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January 2014
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June 2014

Thaipusam - an eye opening festival with new friends

 

Thaipusam - 2014 

 

Thaipusam is a Hindu festival to celebrate and to give thanks to the Hindu God, Lord Subramaniam (also known as Lord Murugan) son of Lord Siva.  It is a celebration of faith and atonement, of family and friends, and of devotion.

 

 

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This is my third year going to the Thaipusam festival in Singapore.  Last year, D, Helena, and I were invited to walk with a family where it was the young man's first time participating in the walk as a devotee (click here to see photos).  It was an amazing experience, but unfortunately we did not exchange information so we lost contact with the family.

 

 

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In the beginning of this year, I received an email from Vans' (the young man we walked with last year) sister (Kas)... he had been looking at photos on the Internet and found some of himself.  When he clicked on the photo, it took him to our blog!  The family not only asked us to walk with them again, but they also invited us to their home two nights before the walk for a special vegetarian meal.  During the evening, they honored lord Murugan with fruit, and blessed Vans' headpiece and spears.  Their mother cooked all the food and it was delicious.

 

 

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Lord Murugan is regarded as a destroyer of evil and preserver of good and the festival marks his victory for conquering evil.  He is usually depicted with a spear or vel.  This is why the devotees pierce silver spears or vels in various sizes through the skin of their back, cheek, and tongue.   

 

 

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Before the walk - preparation at the temple

 

Here Vans is with his posse.  They are close friends who will help him through his devotional walk.  As a devotee, Vans had to grow his beard.  This year, he had two of these friends play drums.

 

 

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Vans' father is helping him prepare to carry the kavadi, which means, "sacrifice at every step". 

 

 

 

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Next all of the spears are put in place.  Family and friends do the piercings.  And they do go through his skin.  Most devotees pierce themselves, as they believe it will please Lord Murugan and he will fulfill their wishes. 

 

 

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I really like this photo of Vans.  It was taken shortly before he underwent the piercing to his tongue.  Devotees pierce their tongue and cheeks to help them meditate and to stay silent.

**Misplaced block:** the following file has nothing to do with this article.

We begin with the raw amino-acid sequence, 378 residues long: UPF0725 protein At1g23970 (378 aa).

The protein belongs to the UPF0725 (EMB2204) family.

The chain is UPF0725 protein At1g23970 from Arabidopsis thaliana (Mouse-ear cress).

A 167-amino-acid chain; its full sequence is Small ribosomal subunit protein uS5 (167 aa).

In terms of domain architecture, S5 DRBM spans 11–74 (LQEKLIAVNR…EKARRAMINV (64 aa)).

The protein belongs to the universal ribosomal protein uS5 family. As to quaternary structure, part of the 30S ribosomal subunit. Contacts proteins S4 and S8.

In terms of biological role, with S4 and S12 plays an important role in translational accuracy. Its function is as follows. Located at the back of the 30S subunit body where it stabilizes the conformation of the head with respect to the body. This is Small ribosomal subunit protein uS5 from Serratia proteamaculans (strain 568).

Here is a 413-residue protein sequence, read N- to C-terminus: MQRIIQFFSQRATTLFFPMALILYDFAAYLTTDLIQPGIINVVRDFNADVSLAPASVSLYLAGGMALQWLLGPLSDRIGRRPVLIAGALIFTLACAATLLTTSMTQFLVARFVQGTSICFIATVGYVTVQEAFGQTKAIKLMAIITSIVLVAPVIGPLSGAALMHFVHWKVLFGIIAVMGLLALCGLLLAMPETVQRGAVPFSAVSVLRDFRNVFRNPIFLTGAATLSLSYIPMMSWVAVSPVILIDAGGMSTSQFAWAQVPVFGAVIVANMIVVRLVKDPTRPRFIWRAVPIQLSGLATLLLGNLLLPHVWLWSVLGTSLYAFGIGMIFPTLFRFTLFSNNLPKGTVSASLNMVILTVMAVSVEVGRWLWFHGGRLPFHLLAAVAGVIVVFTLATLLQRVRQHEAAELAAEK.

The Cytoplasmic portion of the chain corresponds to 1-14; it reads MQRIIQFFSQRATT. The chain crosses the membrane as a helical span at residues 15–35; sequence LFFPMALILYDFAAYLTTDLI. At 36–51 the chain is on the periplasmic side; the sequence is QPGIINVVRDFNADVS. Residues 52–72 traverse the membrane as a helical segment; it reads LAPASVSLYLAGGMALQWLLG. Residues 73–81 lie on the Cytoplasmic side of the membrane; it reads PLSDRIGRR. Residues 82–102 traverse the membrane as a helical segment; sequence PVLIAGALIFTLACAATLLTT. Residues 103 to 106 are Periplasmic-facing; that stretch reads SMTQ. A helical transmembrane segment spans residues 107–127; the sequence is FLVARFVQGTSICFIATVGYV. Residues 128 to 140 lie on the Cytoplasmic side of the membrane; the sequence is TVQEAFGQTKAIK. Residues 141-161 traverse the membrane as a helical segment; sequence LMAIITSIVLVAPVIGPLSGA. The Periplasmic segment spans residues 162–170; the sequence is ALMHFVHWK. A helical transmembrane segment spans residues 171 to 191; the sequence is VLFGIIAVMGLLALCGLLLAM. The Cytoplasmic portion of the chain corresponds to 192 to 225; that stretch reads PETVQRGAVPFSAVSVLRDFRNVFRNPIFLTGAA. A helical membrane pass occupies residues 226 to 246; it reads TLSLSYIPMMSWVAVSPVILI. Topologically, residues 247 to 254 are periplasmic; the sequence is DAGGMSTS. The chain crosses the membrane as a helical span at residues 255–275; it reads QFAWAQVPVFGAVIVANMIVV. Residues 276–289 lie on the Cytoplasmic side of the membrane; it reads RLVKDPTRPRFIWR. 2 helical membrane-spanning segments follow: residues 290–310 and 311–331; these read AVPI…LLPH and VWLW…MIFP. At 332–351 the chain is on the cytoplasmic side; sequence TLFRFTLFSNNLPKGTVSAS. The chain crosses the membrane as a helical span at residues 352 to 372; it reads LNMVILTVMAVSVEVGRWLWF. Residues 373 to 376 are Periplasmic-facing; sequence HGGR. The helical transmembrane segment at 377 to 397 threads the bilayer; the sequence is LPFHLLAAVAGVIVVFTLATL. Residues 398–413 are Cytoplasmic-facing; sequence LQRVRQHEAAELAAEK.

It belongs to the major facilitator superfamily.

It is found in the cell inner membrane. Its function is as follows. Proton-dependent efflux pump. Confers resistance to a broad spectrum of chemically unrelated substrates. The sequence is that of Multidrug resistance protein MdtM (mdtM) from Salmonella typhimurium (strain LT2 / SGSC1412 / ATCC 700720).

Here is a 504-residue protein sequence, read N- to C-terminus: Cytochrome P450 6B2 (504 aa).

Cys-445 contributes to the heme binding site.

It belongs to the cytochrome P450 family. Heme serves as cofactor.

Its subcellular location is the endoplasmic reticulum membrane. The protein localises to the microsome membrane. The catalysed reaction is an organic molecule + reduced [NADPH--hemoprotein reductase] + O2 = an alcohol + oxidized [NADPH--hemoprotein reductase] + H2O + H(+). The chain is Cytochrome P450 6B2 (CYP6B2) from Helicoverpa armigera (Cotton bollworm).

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The piercing, which I have now seen many times, still amazes me ... how there is not any blood.  And they do not leave any scars.  Holy ash is placed on the needle before the piercing.  They say it is the sacred ash that prevents pain, bleeding, scarring, and infection.  Some say it is made of burnt cow dung, which has medicinal features and contains a styptic, similar to the shaving pencil that constricts blood vessels to stop shaving cuts from bleeding. 

 

 

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 It is truly a family affair; his sister decorated his kavadi with a little bling.

 

 

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Their neighbor, who was also at the dinner we attended, was next to Vans, preparing for his own devotional walk.  I have some really good photos of his piercing on last year's post.

 

 

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The photo below shows Vans as he begins to balance his kavadi.  They are usually decorated with flowers and peacock feathers, but you will see other things.  Vans' weighed 50 pounds!

 

 

 

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Some of the kavadis can be quite tall and weigh up to 100 pounds.

 

 

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It is believed that carrying the kavadi washes away sins through self-inflicted suffering.

 

 

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The procession starts at the Sri Srinivasa Perumal Temple and ends at the Sri Thendayuthapani Temple.  It is a 3-mile walk and everyone, including us, must go in bare feet.  There is one other option, to walk it on spiked shoes.  It took us about 5 hours for the entire walk.

 

 

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Devotees

All ages walk in the procession demonstrating many different forms of worship.  I have to say, we felt very special, as we did not see any other westerners in the actual parade.

 

 

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There is quite a bit of chanting and singing as you walk along the procession.  This is to help support and encourage the devotee through his pilgrimage.  I think Vans' dad (below) sang and danced the most.  I even got into it this year - yes dancing and singing!